Chairman of the Board, Hilo Hattie and Pomare International, Beekeeper
Although Jim Romig says that his bees would probably be more productive if they lived in an area that was a little warmer and drier, it's hard to imagine a better place to be buzzing around. Romig's estate, on 2.5 acres of rolling hills high atop Tantalus, is a flowering daydream, with countless orchids, irises, as well as large, blossom-filled lychee, grapefruit and koa trees.
"When that thing is in full bloom, it is literally humming," says Romig, pointing to a Tasmanian koa tree just off his driveway. "Bees will fly up to three miles to find flowers, but usually they don't have to go very far."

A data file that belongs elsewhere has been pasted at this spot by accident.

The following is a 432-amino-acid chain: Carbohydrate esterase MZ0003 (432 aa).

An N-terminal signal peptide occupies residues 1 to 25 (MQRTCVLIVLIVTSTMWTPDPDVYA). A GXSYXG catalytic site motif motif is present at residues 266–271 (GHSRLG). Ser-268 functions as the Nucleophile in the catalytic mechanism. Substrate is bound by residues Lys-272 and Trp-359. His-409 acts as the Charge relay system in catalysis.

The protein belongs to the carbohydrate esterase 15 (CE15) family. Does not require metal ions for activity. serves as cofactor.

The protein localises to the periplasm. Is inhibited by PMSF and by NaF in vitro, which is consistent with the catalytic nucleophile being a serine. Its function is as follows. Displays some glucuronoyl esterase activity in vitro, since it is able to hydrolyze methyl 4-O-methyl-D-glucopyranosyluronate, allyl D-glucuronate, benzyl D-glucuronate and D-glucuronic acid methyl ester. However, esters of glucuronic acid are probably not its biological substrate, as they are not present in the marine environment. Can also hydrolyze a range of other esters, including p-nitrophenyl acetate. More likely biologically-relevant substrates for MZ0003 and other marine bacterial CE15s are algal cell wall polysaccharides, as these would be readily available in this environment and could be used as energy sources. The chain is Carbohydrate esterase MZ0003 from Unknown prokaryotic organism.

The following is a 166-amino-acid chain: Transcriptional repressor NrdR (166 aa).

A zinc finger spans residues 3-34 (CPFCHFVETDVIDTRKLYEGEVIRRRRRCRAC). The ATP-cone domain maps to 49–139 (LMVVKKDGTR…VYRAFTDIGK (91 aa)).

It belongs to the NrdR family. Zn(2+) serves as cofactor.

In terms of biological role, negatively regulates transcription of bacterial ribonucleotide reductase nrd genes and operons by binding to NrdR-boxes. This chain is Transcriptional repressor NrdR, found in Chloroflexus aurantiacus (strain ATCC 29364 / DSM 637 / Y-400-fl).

Romig, who has three hives in a jungle-like corner of his property, has been bee keeping for a little more than two years. He harvests about 200 pounds of honey two or three times a year, which he processes in a nearby tool shed. The founder of Hilo Hattie's says that koa flowers give his slightly dark honey a nutty flavor. He's working on a specially designe label for his honey in time for his Christmas harvest, and is considering selling bottles in some of his company's stores.
"I find bee keeping very relaxing," says Romig. "You have to move slowly, be very thorough and you can't get excited. Bees are like horses, they can sense when you don't know what you're doing. And, yes, they can smell fear."
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